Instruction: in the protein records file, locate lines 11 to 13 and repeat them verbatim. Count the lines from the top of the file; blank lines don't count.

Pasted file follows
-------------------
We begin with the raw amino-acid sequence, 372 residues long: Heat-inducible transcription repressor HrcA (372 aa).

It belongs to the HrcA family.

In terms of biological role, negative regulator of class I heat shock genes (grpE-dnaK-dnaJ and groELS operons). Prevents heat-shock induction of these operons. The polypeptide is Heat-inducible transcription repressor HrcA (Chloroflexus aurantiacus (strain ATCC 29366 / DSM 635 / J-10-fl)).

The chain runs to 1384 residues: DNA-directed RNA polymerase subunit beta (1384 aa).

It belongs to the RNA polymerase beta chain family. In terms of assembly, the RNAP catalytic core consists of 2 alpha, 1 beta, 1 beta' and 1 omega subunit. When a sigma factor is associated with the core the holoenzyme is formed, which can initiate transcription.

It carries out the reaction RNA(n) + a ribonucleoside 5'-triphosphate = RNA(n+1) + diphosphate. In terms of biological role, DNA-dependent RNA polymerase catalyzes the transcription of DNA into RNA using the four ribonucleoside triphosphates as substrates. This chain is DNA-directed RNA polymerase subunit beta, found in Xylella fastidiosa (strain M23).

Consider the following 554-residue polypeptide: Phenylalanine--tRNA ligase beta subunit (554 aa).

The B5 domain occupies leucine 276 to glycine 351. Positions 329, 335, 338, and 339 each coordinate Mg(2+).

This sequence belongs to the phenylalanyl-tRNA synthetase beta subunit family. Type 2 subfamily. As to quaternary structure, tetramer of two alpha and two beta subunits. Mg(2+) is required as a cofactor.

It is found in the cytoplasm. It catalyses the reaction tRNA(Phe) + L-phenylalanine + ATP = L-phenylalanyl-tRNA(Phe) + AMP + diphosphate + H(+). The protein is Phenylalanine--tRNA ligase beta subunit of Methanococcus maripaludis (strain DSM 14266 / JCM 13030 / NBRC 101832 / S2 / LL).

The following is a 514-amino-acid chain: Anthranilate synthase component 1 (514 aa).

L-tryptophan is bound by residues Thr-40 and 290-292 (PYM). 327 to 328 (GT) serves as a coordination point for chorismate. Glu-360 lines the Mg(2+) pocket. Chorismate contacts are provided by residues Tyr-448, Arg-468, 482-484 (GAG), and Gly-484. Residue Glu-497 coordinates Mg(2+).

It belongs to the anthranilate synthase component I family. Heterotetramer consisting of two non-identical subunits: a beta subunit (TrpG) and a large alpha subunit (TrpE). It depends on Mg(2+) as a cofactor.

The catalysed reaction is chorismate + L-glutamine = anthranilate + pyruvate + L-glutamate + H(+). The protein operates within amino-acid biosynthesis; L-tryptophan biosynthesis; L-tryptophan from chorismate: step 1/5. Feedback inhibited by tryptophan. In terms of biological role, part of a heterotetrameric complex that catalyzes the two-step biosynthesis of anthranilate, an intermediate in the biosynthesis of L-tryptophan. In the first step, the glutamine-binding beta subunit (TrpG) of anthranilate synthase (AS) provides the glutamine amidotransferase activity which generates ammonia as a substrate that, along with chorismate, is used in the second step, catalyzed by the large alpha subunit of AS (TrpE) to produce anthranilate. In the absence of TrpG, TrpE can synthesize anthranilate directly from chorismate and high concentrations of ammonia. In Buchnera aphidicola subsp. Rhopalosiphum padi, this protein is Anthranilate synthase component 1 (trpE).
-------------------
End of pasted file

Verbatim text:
The following is a 514-amino-acid chain: Anthranilate synthase component 1 (514 aa).

L-tryptophan is bound by residues Thr-40 and 290-292 (PYM). 327 to 328 (GT) serves as a coordination point for chorismate. Glu-360 lines the Mg(2+) pocket. Chorismate contacts are provided by residues Tyr-448, Arg-468, 482-484 (GAG), and Gly-484. Residue Glu-497 coordinates Mg(2+).

It belongs to the anthranilate synthase component I family. Heterotetramer consisting of two non-identical subunits: a beta subunit (TrpG) and a large alpha subunit (TrpE). It depends on Mg(2+) as a cofactor.